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Taxes For Members

READER QUESTION: How does property abroad affect Norway's wealth tax? 

Frazer Norwell
Frazer Norwell - [email protected]
READER QUESTION: How does property abroad affect Norway's wealth tax? 
These are the wealth tax rules if you own a foreign property abroad. Pictured is a promenade of homes in Spain. Photo by Bastian Pudill on Unsplash

Norway's wealth tax is levied against a taxpayer's net wealth. How do the tax rules work if you own property abroad? 

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Question: How do Norway's tax authorities value property abroad for the wealth tax? 

Do you have a question you want answered about Norway? Get in touch, and we will do our best to answer them in an article if we feel they may be helpful for other readers. Your question will be published anonymously. 

Norway's wealth tax applies to more than just the super-rich. For example, assets like property are taken into account when calculating any possible wealth tax. 

The tax itself is levied against one's net worth. This is the total value of your assets minus any debts or liabilities.

The municipal wealth tax rate in the country amounts to 0.7 percent, and it is calculated based on your assets exceeding a net capital tax basis of 1.7 million kroner for single or unmarried taxpayers and 3.4 million kroner for married couples in Norway.

There is also a state wealth tax rate along with the municipal wealth tax. This tax amounts to 0.3 percent and is calculated based on your assets exceeding a net capital tax basis of 1.7 million kroner if you're single or unmarried or 3.4 million kroner for married couples.

Those with a net value of more than 20 million kroner (or 40 million kroner for married couples) pay a rate of 0.4 percent.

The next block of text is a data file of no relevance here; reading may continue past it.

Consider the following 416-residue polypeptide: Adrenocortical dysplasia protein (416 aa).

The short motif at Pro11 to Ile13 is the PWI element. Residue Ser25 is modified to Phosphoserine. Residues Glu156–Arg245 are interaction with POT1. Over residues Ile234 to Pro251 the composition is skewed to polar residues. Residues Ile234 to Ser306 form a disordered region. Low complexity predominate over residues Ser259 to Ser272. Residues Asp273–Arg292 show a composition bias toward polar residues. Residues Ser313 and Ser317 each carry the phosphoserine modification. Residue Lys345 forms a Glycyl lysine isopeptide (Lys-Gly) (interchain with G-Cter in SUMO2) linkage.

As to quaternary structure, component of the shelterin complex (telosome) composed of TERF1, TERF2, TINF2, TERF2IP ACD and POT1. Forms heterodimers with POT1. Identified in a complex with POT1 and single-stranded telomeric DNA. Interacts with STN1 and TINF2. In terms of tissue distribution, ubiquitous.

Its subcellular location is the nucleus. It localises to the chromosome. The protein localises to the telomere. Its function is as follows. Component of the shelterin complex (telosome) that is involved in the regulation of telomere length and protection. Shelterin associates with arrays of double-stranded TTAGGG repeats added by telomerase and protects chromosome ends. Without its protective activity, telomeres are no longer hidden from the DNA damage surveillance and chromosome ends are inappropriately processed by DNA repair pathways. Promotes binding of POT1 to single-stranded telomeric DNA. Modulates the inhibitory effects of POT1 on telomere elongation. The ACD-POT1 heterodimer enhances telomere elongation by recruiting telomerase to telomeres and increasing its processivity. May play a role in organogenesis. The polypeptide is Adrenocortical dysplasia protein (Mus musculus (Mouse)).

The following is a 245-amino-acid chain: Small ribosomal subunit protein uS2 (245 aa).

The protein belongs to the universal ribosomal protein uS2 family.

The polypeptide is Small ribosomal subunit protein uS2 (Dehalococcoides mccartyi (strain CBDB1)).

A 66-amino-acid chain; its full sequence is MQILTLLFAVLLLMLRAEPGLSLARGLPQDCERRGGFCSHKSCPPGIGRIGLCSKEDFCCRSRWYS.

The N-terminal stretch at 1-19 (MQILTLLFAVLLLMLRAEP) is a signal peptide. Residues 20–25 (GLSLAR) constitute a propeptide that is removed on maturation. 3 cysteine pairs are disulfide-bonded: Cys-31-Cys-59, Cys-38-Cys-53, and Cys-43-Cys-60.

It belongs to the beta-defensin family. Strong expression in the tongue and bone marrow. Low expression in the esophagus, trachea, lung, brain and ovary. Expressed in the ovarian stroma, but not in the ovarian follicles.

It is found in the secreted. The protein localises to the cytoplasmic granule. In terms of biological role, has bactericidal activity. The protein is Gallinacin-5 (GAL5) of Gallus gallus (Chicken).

However, there are some special rules for wealth tax and property. For starters, your primary dwelling is valued at 25 percent of its estimated market value. If the homeowner has a mortgage, this will also be deducted from the property's value. 

These discounts on valuation also appear automatically, so you don't need to submit them manually when working out wealth tax. As an example, a 6 million kroner house would only be worth 1.5 million kroner in wealth tax terms if it's your primary property and you have paid off your mortgage.

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Regarding wealth tax abroad, property owners should be aware of two things. Firstly, Norway has a global tax system. This means that residents or tax residents of Norway are required to pay tax to the Norwegian Tax Administration on income earned in Norway and abroad

For example, if you own a property abroad and rent it out, the rent you collect would be classed as taxable income. 

Regarding wealth tax, the rules are quite complicated. Generally, if the property is located in a country with which Norway has a tax treaty, you will not pay wealth tax on the property in Norway. Brazil, Croatia, Belgium, Italy and the USA are some of the 32 countries with which Norway has an agreement

If the country where you own the property has a wealth tax, and you have paid it to the relevant authority, you can apply for a tax deduction in Norway to avoid double taxation. This is done by filling in form RF-1147, "Deduction for Norwegian tax paid abroad". 

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Should the country where you own property fall outside of these two rules, then it will likely be included in wealth tax calculations. In any case, you will need to report the property to the authorities and consult an account or tax expert on the finer points. 

The Norwegian tax administration writes on its website that properties abroad are valued according to the rules that apply to leisure properties

For leisure properties, such as second homes in Norway and abroad, there is no valuation discount. This means that foreign property is calculated at full-market price minus any discounts you may have. 

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